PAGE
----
…especially in some instant-death situations, where it becomes extremely punishing to newcomers.

No-Death or Low-Death achievements on the other hand (also colloquially called “hardcore mode”, “perma-death” or “deathless” achievements by the community) are achievements that are – predictably – awarded for completing certain segments of a game without the player character dying (or otherwise reaching the equivalent of that fail state). Good examples of these achievements are LIMBO‘s “No Point in Dying” (complete the game with five or less deaths in one sitting); or Hard Reset‘s “Resistant” (complete any level other than the first without dying (Normal difficulty)”. Note that, in this case, merely reaching a fail state wouldn’t be considered a “death” unless it requires either restoring a previous world state or otherwise significantly invalidates a player’s progress (which is why we don’t see deathless achievements in games with instant player respawns).


With that out of the way, let’s return to the actual discussion that prompted this post – the conversation began with the mention of LIMBO’s aforementioned “No Point in Dying” achievement and quickly went through a variety of other games containing no-death achievements, eventually proceeding to include speedrunning achievements as well, all with one major theme: Are these achievements fun to accomplish?

The people in favor of these achievement types argued that their major appeal lies within the challenge they offer – a way to show mastery over the game, skillful play and intimate knowledge of the game’s inner workings which would then be rewarded with an achievement. Meanwhile, people arguing against their use would focus on one common thread – it made a previously-enjoyable game “not fun” or similarly feeling more like a chore or a bore to play through. Both sides seemed to raise valid points and it got me thinking – as I might have mentioned in previous blog posts, one of the indicators I use in defining a badly-implemented achievement is the “fun” factor, i.e. does this make an otherwise fun game lose its appeal? 

Going back on previous experiences, I realized something: speedrun and deathless achievements aren’t inherently boring or bad, but rather they are not a good fit for all game types. Consider a game like Braid – slow, ponderous at times, requiring a critical eye and some amount of lateral thinking in interpreting the designer’s puzzles in each level. In other words, a slow experience. Looking back on my time playing Braid, the only achievement I remember distinctly not liking was “Speed Run”, completing the entire game in under 45 minutes – mainly because it didn’t mesh well with the core design of the game (even if I hadn’t quite realized this at the time). In contrast, achievements in Mirror’s Edge I found to be a lot more enjoyable, even though a big part of the list is comprises of speedrunning achievements.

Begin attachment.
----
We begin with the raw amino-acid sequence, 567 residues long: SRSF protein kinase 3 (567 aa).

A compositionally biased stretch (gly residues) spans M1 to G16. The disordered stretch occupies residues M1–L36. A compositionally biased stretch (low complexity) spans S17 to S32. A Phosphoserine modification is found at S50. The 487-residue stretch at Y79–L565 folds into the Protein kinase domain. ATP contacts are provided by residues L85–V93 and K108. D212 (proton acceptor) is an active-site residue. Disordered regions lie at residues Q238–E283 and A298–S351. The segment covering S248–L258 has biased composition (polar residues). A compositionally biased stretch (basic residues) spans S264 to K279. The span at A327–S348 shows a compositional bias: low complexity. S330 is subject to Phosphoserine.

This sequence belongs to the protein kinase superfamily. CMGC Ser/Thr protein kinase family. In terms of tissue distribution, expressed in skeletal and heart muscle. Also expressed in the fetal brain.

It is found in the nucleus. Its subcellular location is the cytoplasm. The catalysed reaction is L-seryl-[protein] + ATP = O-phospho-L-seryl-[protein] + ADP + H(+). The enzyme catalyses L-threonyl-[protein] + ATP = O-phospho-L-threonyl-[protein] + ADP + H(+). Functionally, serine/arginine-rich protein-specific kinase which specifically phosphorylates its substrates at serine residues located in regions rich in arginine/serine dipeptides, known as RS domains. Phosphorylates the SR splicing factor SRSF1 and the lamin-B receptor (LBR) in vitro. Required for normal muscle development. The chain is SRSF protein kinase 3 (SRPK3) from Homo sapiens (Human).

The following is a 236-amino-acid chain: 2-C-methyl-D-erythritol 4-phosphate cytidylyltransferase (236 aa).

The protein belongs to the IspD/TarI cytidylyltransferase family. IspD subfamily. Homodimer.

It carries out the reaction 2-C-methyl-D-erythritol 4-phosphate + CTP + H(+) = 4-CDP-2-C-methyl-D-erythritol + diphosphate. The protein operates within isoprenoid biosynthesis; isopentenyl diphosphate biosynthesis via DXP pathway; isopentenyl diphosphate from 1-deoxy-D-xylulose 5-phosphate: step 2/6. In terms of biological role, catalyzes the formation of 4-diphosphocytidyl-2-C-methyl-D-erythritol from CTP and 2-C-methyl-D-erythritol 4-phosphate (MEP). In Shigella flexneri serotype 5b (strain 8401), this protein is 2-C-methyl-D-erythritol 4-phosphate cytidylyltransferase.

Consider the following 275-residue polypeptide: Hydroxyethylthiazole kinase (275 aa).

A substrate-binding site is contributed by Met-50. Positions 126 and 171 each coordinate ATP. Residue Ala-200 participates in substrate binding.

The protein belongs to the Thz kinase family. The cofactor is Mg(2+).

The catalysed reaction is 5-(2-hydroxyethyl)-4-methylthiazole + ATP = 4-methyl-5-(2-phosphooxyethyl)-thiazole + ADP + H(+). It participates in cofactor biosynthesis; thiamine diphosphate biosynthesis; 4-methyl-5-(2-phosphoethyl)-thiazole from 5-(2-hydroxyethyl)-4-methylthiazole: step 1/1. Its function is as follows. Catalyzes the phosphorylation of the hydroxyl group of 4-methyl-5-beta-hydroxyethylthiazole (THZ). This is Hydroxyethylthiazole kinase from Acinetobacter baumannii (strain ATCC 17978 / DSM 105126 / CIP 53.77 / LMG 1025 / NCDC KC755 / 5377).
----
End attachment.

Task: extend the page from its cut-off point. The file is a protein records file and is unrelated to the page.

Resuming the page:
Braid’s slow pace runs contrary to any achievement design requiring speedrunning strategies.

Why was that? Because Mirror’s Edge, unlike Braid, is built to encourage and promote a “must go fast” mentality in the player – everything in that game, from the conservation of momentum in Faith’s movements to the level design which promotes vertical over lateral traversal, the entire game is designed to facilitate speed – something integral and expected in the process of speedrunning. Therefore, any achievements that do require completion of content under time constraints work with the game’s design and systems rather than against or despite it.

Similarly, no-death achievements are a lot less effective and enjoyable if the game in question relies on what is usually referred to trial-and-error design, in which the player is expected to have some form of prior knowledge of the game in order to complete it (most frequently through dying or retrying to learn the “proper” steps in traversing the game). A good example of this is the aforementioned LIMBO, where a few sections have nearly unavoidable deaths (not factoring the player’s luck in positioning correctly), which mean that a no-deaths (or in this case, five or fewer) achievement assumes the player has already gone through (and remembers) the game at least once in order to reliably be able to earn it.